UC service workers strike for safe staffing levels and respect

AFSCME Local 3299 members at nine University of California campuses and five hospitals on November 20 held a one-day unfair labor practices strike to protest UC’s intimidation of workers and UC’s lack of concern for the safety of its patients, students, and workers.

“Yesterday was an historic moment of solidarity for all who share in the moral obligation to make UC facilities safer places to live, learn, heal and thrive,” said Kathryn Lybarger, Local 3299’s president on the day after the strike. “From Berkeley to San Diego, it was clear that Californians understand the importance of addressing the unlawful harassment of those who have challenged UC’s neglect on issues of safety for workers, patients and students.”

The strike partially shut down UC campuses and interrupted non-emergency services at UC hospitals. UC graduate teaching assistants who belong to UAW Local 2865 staged a sympathy strike in support of Local 3299. UC members of  UPTE-CWA 9119, AFT-UC, and the California Nurses Association participated in support rallies for the strikers.

UC tried to prevent some Local 3299 members from participating in the strike, but a judge ruled against UC’s request for an injunction.

“Our members have both the legal right and moral responsibility to stand up for the safety of the students and patients we serve,” said Lybarger. “By attempting to silence workers, UC hasn’t just repeatedly broken the law–it has willfully endangered all who come to UC to learn, to heal, and to build a better life for their families.”

Local 3299 members, who provide an array of services to UC patients and students, have been bargaining with UC for 18 months. One of their priorities has been safe staffing levels to reduce accidents and other safety problems on campuses and at the hospitals.

“We have one person doing three jobs,” said Andrea Whaley, a UC Davis hospital operating room assistant to the Sacramento Bee. “That’s not safe for patients. Everybody here appreciates their job. It’s not about that. It’s about patient safety and worker safety.”

UC while giving 3 percent raises to its executives and other high paid staff has sought concessions from its low-paid service workers and ignored the union’s safety concerns.

In May, Local 3299 members held their first unfair labor practices strike.

According to a complaint issued by the California Public Employees Relations Board (PERB), UC tried to intimidate workers from joining the legally sanctioned strike and continued to harass Local 3299 members after the strike concluded.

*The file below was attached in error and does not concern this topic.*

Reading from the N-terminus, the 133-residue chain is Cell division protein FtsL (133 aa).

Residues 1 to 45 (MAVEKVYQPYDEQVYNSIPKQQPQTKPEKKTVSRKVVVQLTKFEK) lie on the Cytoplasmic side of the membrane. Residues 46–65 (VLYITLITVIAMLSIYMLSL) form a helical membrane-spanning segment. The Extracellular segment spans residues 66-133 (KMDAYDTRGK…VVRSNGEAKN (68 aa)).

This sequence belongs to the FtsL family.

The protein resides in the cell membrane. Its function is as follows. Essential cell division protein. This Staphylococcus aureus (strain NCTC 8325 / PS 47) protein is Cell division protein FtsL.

During the summer UC imposed its contract terms on Local 3299 members at UC hospitals and then in September did the same to Local 3299 members on UC campuses.

After former Homeland Security Secretary Janet Napolitano became president of the UC System, she sought to restart negotiations with Local 3299.

But UC continues to ignore its workers’ safe staffing concerns and continues to harass union activists who speak up for safety on the job, which prompted the November 20 walkout.

According to Lybarger, the union has agreed to many of UC’s demands including its demands for higher employee pension and health care contributions, but said Lybarger in an op-ed piece in the Daily Bruin, “We simply won’t compromise on the safety of the people we serve.”

Lybarger also noted that lack of safe staffing levels has caused an increase in the number of on-the-job injuries. “The absence of safe staffing levels is causing one in ten service workers to get hurt on the job, a figure that’s nearly 20 percent higher than it was in 2009,” said Lybarger.

UC has also been negotiating new contracts with its nurses and professional and technical employees.

Just days before the strike began, UC reached a tentative agreement with 12,000 registered nurses who belong to the California Nurses Association. The agreement includes a substantial pay raise and contract language that protects vacation and sick time and maintains retiree health care benefits for current employees, issues for which Local 3299 continues to bargain.

“We congratulate our colleagues in the California Nurses Association on reaching a fair contract agreement with the University of California,” said Lybarger after the tentative agreement was announced. “We would hope that UC will afford other bargaining units—including the service workers and patient care technical workers represented by AFSCME 3299—a similar spirit of dignity and respect.”

Lybarger also noted that “UC has failed to offer AFSCME any substantive proposals on safe staffing, nor any proposals on wages that are commensurate with what it has given to other UC employees.”

“They have been tone deaf at the table about safety and staffing,” said Lybarger to CBS Los Angeles. “This is about money for them. This is about safety for us.”

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